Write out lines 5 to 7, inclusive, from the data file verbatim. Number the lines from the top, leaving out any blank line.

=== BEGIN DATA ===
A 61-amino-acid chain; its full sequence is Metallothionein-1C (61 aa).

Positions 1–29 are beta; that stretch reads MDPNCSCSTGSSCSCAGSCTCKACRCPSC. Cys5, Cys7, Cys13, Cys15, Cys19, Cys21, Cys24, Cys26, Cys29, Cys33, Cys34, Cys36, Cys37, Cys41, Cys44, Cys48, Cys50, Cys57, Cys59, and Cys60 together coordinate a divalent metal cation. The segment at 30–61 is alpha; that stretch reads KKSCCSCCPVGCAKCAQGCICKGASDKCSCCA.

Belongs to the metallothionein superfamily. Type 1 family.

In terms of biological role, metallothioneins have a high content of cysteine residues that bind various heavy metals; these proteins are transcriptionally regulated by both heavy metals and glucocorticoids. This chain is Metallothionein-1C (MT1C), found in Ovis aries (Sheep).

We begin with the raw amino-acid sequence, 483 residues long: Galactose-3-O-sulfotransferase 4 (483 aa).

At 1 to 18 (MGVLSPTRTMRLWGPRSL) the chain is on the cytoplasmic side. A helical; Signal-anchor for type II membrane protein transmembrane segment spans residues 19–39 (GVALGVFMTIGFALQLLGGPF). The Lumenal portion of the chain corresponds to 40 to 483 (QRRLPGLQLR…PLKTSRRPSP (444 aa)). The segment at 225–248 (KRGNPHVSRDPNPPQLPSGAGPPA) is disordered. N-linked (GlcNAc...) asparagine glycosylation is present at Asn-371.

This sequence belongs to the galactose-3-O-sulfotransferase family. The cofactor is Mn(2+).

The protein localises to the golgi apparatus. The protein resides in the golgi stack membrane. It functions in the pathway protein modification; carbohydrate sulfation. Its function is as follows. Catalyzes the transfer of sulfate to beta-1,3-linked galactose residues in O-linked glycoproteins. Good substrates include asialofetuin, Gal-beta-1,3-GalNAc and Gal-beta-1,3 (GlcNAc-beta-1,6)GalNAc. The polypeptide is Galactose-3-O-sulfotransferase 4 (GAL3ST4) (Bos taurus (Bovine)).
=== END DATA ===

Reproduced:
We begin with the raw amino-acid sequence, 483 residues long: Galactose-3-O-sulfotransferase 4 (483 aa).

At 1 to 18 (MGVLSPTRTMRLWGPRSL) the chain is on the cytoplasmic side. A helical; Signal-anchor for type II membrane protein transmembrane segment spans residues 19–39 (GVALGVFMTIGFALQLLGGPF). The Lumenal portion of the chain corresponds to 40 to 483 (QRRLPGLQLR…PLKTSRRPSP (444 aa)). The segment at 225–248 (KRGNPHVSRDPNPPQLPSGAGPPA) is disordered. N-linked (GlcNAc...) asparagine glycosylation is present at Asn-371.

This sequence belongs to the galactose-3-O-sulfotransferase family. The cofactor is Mn(2+).